Introduction to Google Search Ads

July 27, 2018
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Whether you create your own online advertising campaigns, or manage paid media for your clients, chances are that you’re familiar with Google’s suite of ad products. Google Ads (formerly AdWords) gives advertisers the opportunity to pay per click to display different types of digital advertisements within the Google Ads network.

With the pretty recent re-branding of Google’s advertising products in 2018, it’s more important than ever to stay on top of what has changed. By the end of the article, we hope you have a stronger understanding of Google Ads and feel confident to get started with (or improve) your campaigns.

What Does It Mean to Advertise Using Google Ads?

Google Ads is an advertising service that uses the pay-per-click (PPC) model of online advertising. PPC advertising is basically when users post ads on an ad platform and pay a fee to the platform’s host (in this case, Google) every time their ads are clicked.

The end goal is to drive an advertiser’s target audience to respond to a call to action (or in the best case, make a purchase) on his or her website.

A search engine like Google is an ideal place for businesses to advertise. Google allows advertisers to display ads that are the most relevant to users’ search intent with its Google Ads real-time keyword bidding technology.

How Paid Search Works

The process of “keyword bidding” starts whenever a user searches for something on Google. For example, let’s say someone is shopping for women’s denim jackets.

shopping for women’s denim jackets - Introduction to Google Search Ads

Notice how the first 2 search results after the 5 Google Shopping product listings are also paid ads. Every time there is a spot for an ad on Google’s SERP (search engine results page), competing bidders automatically fight for their product/service to appear for the relevant, popular keyword.

How to Win A Bid for Ad Placement

Your ad’s placement is determined by your Ad Rank, which is an algorithmic calculation heavily based on your bid amount, the ad’s and associated landing page’s quality, and the ad’s relevancy for a particular spot.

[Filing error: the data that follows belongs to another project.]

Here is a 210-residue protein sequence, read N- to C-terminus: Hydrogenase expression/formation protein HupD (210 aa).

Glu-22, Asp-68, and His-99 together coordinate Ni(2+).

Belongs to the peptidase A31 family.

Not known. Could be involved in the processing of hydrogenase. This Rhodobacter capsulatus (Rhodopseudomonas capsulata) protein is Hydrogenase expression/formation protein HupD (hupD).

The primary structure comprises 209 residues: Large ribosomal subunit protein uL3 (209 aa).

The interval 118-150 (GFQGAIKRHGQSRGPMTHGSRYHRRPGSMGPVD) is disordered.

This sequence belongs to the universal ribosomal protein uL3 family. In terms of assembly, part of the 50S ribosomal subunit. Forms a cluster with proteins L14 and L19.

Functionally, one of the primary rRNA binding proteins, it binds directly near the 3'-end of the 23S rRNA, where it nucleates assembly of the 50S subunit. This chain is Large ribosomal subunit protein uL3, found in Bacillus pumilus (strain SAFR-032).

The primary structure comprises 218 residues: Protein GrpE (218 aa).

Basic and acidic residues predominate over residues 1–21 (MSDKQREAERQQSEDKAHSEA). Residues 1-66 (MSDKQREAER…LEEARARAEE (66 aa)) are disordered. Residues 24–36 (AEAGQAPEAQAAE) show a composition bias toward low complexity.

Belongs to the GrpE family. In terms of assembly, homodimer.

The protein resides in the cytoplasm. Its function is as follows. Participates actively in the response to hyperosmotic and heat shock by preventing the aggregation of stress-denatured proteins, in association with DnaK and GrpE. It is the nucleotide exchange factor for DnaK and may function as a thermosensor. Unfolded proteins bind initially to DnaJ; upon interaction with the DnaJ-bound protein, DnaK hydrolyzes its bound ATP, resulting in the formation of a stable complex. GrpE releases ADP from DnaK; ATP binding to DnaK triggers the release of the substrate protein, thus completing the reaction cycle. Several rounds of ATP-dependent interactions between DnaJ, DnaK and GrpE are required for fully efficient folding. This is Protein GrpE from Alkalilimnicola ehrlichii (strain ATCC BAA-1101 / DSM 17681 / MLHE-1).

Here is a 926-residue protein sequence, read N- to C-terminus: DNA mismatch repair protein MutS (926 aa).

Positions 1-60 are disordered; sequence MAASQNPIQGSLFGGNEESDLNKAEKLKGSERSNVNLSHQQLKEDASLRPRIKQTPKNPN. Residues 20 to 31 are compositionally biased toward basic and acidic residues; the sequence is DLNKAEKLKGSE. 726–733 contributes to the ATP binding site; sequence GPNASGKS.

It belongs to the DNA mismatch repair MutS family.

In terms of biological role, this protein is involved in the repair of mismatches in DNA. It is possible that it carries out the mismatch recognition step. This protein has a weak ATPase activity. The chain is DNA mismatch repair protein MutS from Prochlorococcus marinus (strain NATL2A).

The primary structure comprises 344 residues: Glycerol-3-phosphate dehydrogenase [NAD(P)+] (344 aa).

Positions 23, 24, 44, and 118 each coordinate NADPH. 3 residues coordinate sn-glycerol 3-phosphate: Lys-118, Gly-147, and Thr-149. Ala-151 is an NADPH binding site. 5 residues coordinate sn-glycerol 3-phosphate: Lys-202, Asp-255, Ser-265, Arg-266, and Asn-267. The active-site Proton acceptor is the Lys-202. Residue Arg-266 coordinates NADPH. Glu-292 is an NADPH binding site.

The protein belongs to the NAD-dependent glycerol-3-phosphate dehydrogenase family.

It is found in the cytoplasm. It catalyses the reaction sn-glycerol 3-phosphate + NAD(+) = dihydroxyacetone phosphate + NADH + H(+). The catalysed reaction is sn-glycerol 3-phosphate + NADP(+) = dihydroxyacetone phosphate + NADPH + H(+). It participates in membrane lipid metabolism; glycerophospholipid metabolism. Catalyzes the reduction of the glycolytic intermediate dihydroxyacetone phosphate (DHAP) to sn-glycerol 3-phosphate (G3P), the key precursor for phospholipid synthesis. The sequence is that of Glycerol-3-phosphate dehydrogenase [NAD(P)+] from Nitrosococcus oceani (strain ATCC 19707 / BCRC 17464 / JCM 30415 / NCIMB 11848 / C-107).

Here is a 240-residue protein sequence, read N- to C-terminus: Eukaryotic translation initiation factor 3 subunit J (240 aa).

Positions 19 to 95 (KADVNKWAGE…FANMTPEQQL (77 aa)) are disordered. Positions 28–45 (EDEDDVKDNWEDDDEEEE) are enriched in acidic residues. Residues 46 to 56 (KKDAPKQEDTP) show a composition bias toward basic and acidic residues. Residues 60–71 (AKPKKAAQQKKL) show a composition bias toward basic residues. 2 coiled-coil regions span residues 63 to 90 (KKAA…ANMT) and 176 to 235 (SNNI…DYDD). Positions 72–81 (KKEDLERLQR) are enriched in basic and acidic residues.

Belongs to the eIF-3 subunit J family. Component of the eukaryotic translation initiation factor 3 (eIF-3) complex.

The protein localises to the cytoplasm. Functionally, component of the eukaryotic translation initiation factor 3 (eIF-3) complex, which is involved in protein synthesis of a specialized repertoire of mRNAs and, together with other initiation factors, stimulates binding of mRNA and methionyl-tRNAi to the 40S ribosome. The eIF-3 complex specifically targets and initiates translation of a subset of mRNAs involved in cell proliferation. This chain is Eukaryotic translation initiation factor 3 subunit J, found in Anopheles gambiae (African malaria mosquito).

The AdWords bidding system takes many factors into account to identify and reward quality ads. High quality ads are ads estimated to perform better by giving people who click on them exactly what they’re looking for quickly.

One way to determine your ad’s likelihood of getting a top ranking is by assessing your Quality Score, which Google defines as the 1-10 rating that is reported for each keyword in your account (calculated by estimating the quality of your ads and their landing pages). This Quality Score is pretty powerful, so even if you have a lower bid than your competitor, if your Quality Score is much higher, you could win the position.

Your Quality Score is just one contributing factor to your Ad Rank, which is the calculated value that actually decides your position in the search results.

Google’s AdWords Fundamentals course outlines the main contributing factors to ranking on their search engine results pages (SERPs) as follows:
– Your ad bid
– How relevant your ad is
– The impact of the ad formats you enable
– The probability that your ad will get clicked
– The estimated measure of how well your website gives users who click your ads a valuable experience

These ad auctions are fast-paced and competitive, but winning means your brand can appear at the top of the Google SERP for your desired keyword, meaning that it displays before even organic search results. Keeping your ad campaign profitable definitely requires a keen understanding of bidding strategy, which takes experience.

In our denim jackets example, leading brands such as Gap and Levi’s won the Google Shopping ad placements, while other established brands such as Revolve and LL Bean won the two paid search results spots.